Sadly, scum like him, clinging to daddys coattails to get a career, will always find someone that will pay him to spout this sort of shit because it reinforces their ignorant belief that GOD has chosen to smile on them because they are superior to you and me.

    We really are returning to the 18th Century.

  77. 77
    JasonF says:

    Is there anyone who worked in the Nixon White House (with the possible exception of John Dean (and Gerald Ford)) who didn’t turn out to be a huge asshole?

    Kirsten Dunst and Michelle Williams

  78. 78
    ThatLeftTurnInABQ says:

    Shorter* Ben Stein:
    The Peasants are Revolting!

    [*yes, yes, I know – how much shorter can the man get?]

  79. 79
    wasabi gasp says:

    There is no more free Xanax in the siesta lounge.

  80. 80
    ChrisS says:

    You know if I had 100 employees and I had to lay off 10 of them and all of them smelled good and came to work on time and called me sir, I still have to lay off 10 of them.

    It’s a called a recession, you jack wagon.

    Here’s a little scenario, Ben. Country A ships a couple of hundred million jobs overseas in the 1970s and 1980s as part of a grand plan to improve the economy. More people would then be available for high skill level jobs, so goes the theory. The profits, made from effectively cutting labor costs to pret-neer zero, would be reinvested in the country through job-retraining and education for the losers (i.e., the people who lost their jobs) and greater investment by the winners (i.e., people who profited from shipping the jobs overseas).

    What happened is that the people that profited bought a bunch of media outlets and told everyone that they needed lower taxes to really get the investment started. The taxes were cut. Then they said they really needed fewer regulations and taxes were still high. Regulations were axed and taxes were cut. Then they said that they couldn’t do anything because of the financial rules and taxes were still too high. Then investment really got going in technology. And the bubble popped. But the wealthy still had great gobs of money that they had to do something with, so they started loaning to people to buy houses with and then betting on who paid up. Then that bubble popped.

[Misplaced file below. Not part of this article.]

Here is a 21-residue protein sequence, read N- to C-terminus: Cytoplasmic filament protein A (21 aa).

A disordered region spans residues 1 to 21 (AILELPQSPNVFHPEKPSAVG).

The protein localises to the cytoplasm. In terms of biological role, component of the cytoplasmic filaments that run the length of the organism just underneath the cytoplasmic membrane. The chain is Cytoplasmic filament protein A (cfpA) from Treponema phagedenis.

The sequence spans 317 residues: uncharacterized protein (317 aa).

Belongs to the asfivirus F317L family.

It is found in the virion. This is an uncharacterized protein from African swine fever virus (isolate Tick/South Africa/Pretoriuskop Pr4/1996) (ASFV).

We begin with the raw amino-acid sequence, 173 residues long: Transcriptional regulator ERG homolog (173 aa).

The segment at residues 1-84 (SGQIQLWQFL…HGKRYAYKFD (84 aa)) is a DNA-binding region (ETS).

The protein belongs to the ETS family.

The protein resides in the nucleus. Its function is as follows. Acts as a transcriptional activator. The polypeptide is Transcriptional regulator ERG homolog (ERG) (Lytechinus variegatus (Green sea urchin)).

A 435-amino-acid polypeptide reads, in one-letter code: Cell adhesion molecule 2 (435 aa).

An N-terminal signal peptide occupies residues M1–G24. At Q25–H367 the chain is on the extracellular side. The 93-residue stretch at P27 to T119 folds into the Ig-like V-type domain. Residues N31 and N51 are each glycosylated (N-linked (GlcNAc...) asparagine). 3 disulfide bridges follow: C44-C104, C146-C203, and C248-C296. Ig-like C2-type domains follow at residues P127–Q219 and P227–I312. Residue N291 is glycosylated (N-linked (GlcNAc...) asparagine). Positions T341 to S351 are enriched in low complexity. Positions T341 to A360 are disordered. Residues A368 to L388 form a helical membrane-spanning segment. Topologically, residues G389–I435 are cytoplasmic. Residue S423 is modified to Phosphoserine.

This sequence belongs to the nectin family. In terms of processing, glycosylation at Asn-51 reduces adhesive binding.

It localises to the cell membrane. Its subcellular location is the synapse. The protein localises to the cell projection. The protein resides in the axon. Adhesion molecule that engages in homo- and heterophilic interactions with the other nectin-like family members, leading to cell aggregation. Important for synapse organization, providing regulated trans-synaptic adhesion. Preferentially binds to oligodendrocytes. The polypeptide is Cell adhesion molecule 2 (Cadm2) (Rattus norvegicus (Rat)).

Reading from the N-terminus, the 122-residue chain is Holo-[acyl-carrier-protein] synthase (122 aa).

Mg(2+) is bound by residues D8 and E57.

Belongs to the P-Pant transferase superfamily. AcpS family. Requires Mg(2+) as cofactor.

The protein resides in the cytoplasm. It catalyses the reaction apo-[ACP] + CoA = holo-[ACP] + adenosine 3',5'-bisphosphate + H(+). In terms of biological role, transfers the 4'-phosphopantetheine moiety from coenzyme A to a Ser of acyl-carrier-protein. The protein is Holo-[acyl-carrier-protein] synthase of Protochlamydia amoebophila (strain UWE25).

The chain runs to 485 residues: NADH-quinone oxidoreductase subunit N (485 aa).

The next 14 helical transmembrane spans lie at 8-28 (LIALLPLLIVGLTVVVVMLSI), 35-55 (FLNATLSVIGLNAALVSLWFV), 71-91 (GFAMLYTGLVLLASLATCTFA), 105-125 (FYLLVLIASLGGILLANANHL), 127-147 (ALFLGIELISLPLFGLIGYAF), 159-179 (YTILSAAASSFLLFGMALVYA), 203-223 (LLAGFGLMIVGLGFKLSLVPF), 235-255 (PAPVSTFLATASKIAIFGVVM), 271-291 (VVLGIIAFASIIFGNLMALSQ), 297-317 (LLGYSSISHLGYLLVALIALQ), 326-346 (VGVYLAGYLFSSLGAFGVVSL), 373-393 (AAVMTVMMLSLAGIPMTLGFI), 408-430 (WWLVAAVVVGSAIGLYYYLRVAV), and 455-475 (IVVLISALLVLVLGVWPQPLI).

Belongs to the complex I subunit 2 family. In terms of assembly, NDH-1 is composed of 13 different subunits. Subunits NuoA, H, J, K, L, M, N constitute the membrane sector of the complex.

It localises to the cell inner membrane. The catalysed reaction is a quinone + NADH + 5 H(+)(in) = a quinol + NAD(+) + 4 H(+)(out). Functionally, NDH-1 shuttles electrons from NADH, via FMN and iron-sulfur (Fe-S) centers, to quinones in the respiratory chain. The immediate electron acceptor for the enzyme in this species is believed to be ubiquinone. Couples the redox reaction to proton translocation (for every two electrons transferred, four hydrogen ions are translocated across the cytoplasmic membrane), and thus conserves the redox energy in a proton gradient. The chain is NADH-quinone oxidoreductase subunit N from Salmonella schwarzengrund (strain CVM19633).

So now Country A is full of people making less money per year than their parents and 5% are making more now and own more than at any other time in history. But the problem is that there are too many regulations and taxes are too high. The end.

  81. 81
    Remember November says:

    I liked him better when you could win money off him. Why doesn’t he go back to that..or has he got too much dry eyez…..

  82. 82
    PeakVT says:

    Stein has a a simple solution to this problem: worker re-education camps.

    What about the re-education camps for the sociopaths in the finance industry? You know, the people that are paid extravagantly to subtract value from the economy. They could use some re-education, I think. Perhaps after finishing with that group we could send lousy financial pundits there…

  83. 83
    liberty60 says:

    I think its ironic that the workers who best exemplify Stein’s bright, energetic, can-do attitude are illegal aliens.

  84. 84
    SB Jules says:

    A good friend of mine went to grammar school with Ben Stein. He says Ben was insufferable then too.

  85. 85
    El Cid says:

    @ChrisS:

    But the problem is that there are too many regulations and taxes are too high.

    Right. But also the deficit and inflation. Also too.

  86. 86
    Mike in NC says:

    Maybe we do need to elect Palin. This country may need to hit rock-bottom, like a skid-row alcoholic, to purge this shit from its system.

    She would appoint a sack of shit like Ben Stein to be her Secretary of the Treasury.

  87. 87
    Mnemosyne says:

    I can’t remember who said it, but I remember someone making the point that not everyone is suited to work a service job. Back in the days when we had lots of manufacturing jobs, it didn’t matter if you were a misanthrope who didn’t like having to talk to people — you went to work, ran your machine, and came home, and your boss was actually happy to have someone who wasn’t constantly chitchatting with their co-workers.

    Now we’ve switched over to a primarily service economy and people who would have been perfectly fine working a job that didn’t require human contact are forced to do jobs that they just aren’t suited for.

  88. 88
    PeakVT says:

    @p.a.: Real-world people get hurt when we send Republicans to the White House, and they generally aren’t the ones who voted the dipshits in. Just ask the Iraqis.

    Executive positions are just too powerful to use as a means to express voter discontent.

  89. 89
    Ash Can says:

    @D. Mason: Leaving aside the fact that your post is a prime example in support of DougJ’s fundamental point, the fact is this: If one of a company’s new hires is a slacker, it’s the new hire’s fault. If many of a company’s new hires are slackers, it’s the company’s fault, specifically the people involved in the company’s hiring process. And if the company ignores this and/or tries to shift the blame to technological gadgetry/permissive society/irresponsible parents/blue jeans/whatever, said company might as well have a big orange “X” spray painted on the front of its building, because it ain’t long for this world.

  90. 90
    p.a. says:

    Maybe we do need to elect Palin. This country may need to hit rock-bottom, like a skid-row alcoholic, to purge this shit from its system.

    I posted the above earlier, but I’m reconsidering. If 8 years of George W. Bush wasn’t rock bottom, and if that didn’t kill the conservative brand, what the fuck can??? Conservatism can’t fail; it can only be failed.